If I were to do an honest self-assessment, I’d say that my language skills have definitely improved since ending our pre-service training (albeit in miniscule increments). My language skills have improved dramatically since coming to Swaziland almost five months ago. At this point in my language learning, I’m able to semi-confidently hold a conversation with a preschooler. I’m proud of this. I want to be able to confidently have intense conversations with peers and boMkhulu (pronounced bo-mmm-koo-loo) or elder men/grandfathers in the community. I want to be able to understand jokes and be sarcastic in siSwati. I want to understand what folks are asking for when they come to my homestead. I would like to go a day without speaking English, but not be silent. My host make (pronounced mah-gay), or mom, recently told me that next year, no English will be spoken. SiSwati only. Of note: she told me when I first arrived that I must speak siSwati. “Sibusiso, you’re not in America anymore. We speak siSwati here.” 

I think I’ve identified what one of the bigger barriers is for me currently. Stage fright. My receptive language is definitely getting better. I can understand some of what’s said in small talk conversations on khombis (local mass transport vans). My expressive language is where my stage fright is the star of the show. I start to wonder if I actually heard what I thought I heard. Do I have the language to respond to that? Do I have enough vocabulary to keep the conversation going? Do I just want to use the fail safe phrase? Angiva (pronounced ah-knee-va), or I don’t understand. I guess the only way to overcome it is to keep practicing and understanding that failing doesn’t mean failure. After all, winning the World Series is impossible if you never step up to the plate and take a swing.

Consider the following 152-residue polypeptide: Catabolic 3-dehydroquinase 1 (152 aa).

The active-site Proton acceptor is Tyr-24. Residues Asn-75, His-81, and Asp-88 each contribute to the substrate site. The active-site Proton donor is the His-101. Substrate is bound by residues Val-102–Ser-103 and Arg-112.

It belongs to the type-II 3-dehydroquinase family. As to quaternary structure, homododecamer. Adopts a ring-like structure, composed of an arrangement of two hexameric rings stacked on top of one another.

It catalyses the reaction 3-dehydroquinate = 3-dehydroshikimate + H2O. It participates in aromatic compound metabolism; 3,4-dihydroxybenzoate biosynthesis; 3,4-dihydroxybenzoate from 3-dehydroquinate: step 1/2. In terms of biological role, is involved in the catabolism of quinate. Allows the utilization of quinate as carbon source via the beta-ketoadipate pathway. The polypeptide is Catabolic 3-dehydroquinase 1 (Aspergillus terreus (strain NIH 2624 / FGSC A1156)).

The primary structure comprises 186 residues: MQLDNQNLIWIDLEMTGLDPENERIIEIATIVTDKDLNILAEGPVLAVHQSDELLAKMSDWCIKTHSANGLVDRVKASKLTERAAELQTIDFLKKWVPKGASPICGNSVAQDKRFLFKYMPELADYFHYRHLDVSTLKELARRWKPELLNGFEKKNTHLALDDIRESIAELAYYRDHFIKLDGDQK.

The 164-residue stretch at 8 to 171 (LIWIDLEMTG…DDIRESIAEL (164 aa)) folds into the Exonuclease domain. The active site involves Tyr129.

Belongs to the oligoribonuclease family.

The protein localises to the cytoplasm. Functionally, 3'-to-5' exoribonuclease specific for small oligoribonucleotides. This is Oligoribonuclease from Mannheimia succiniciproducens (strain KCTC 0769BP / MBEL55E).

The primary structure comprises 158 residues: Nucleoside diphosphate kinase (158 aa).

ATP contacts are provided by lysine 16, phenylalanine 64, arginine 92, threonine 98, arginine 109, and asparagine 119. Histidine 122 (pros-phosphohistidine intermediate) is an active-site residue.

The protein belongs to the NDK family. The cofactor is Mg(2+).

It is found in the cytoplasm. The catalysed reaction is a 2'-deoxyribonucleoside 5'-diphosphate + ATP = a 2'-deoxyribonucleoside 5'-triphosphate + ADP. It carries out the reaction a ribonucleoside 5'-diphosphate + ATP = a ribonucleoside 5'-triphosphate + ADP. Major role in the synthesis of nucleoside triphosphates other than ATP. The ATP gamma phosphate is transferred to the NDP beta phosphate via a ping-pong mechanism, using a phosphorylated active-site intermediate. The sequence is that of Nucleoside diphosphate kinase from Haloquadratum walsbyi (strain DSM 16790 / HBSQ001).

Be kind to yourself. 
Onward. 

P.S. – Did you know that @whatisKirbydoing is an Instagram handle? Be sure to follow the fun. 

Swearing In: a special picture post

On Thursday, my group (G14) along with six Peace Corps Response volunteers took an official oath of service in front of several other currently serving volunteers, dignitaries, community members. Here are some pictures from the event. 

Our country director pinned each of us. It’s a cool pin that has Peace Corps’ logo with the flags the US and Swaziland. Photo credit: Aaron W. 

Black excellence in action. Period. 

Group 14 of Peace Corps Swaziland and the Global Health Service Partnership (PC Response), along with the country director, deputy chief of missions, Ministers of education and economic development. 

My teacher is the best in the business. Timmya challenged me to make sure I learned siSwati. I’m going to miss being in her class. I will get to sleep a bit more. So there’s that. 

These ladies provided great support. I’m looking forward to the next two years. 

As you might know from the previous post, I gave remarks on behalf of my training class. These remarks were given in siSwati. I even ended up on the Swazi evening news. Feel free to read those remarks here. Photo credit: Aaron W.